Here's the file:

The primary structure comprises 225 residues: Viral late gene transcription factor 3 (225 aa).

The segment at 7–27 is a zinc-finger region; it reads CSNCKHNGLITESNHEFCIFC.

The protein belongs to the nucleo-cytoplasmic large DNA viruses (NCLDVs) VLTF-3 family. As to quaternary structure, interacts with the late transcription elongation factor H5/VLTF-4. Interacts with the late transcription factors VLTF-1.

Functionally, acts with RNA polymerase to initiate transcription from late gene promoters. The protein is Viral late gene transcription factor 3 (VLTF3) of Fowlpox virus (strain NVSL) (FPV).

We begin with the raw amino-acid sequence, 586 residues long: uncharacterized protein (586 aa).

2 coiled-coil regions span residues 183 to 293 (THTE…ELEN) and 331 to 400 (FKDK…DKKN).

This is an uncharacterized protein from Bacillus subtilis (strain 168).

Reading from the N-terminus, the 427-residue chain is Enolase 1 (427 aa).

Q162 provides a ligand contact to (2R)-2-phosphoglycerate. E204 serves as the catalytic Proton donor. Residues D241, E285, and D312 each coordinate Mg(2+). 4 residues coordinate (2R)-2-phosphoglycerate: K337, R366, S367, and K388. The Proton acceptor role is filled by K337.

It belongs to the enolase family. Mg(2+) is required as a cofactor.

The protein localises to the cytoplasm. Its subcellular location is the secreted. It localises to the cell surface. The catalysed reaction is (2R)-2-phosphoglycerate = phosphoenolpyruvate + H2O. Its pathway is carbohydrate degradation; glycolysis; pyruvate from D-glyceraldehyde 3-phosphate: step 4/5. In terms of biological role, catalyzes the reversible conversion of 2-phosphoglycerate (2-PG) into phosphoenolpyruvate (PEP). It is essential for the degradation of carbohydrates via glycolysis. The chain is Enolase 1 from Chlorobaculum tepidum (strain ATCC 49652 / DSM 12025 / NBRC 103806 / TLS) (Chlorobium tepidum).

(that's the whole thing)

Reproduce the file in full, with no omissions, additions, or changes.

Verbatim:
The primary structure comprises 225 residues: Viral late gene transcription factor 3 (225 aa).

The segment at 7–27 is a zinc-finger region; it reads CSNCKHNGLITESNHEFCIFC.

The protein belongs to the nucleo-cytoplasmic large DNA viruses (NCLDVs) VLTF-3 family. As to quaternary structure, interacts with the late transcription elongation factor H5/VLTF-4. Interacts with the late transcription factors VLTF-1.

Functionally, acts with RNA polymerase to initiate transcription from late gene promoters. The protein is Viral late gene transcription factor 3 (VLTF3) of Fowlpox virus (strain NVSL) (FPV).

We begin with the raw amino-acid sequence, 586 residues long: uncharacterized protein (586 aa).

2 coiled-coil regions span residues 183 to 293 (THTE…ELEN) and 331 to 400 (FKDK…DKKN).

This is an uncharacterized protein from Bacillus subtilis (strain 168).

Reading from the N-terminus, the 427-residue chain is Enolase 1 (427 aa).

Q162 provides a ligand contact to (2R)-2-phosphoglycerate. E204 serves as the catalytic Proton donor. Residues D241, E285, and D312 each coordinate Mg(2+). 4 residues coordinate (2R)-2-phosphoglycerate: K337, R366, S367, and K388. The Proton acceptor role is filled by K337.

It belongs to the enolase family. Mg(2+) is required as a cofactor.

The protein localises to the cytoplasm. Its subcellular location is the secreted. It localises to the cell surface. The catalysed reaction is (2R)-2-phosphoglycerate = phosphoenolpyruvate + H2O. Its pathway is carbohydrate degradation; glycolysis; pyruvate from D-glyceraldehyde 3-phosphate: step 4/5. In terms of biological role, catalyzes the reversible conversion of 2-phosphoglycerate (2-PG) into phosphoenolpyruvate (PEP). It is essential for the degradation of carbohydrates via glycolysis. The chain is Enolase 1 from Chlorobaculum tepidum (strain ATCC 49652 / DSM 12025 / NBRC 103806 / TLS) (Chlorobium tepidum).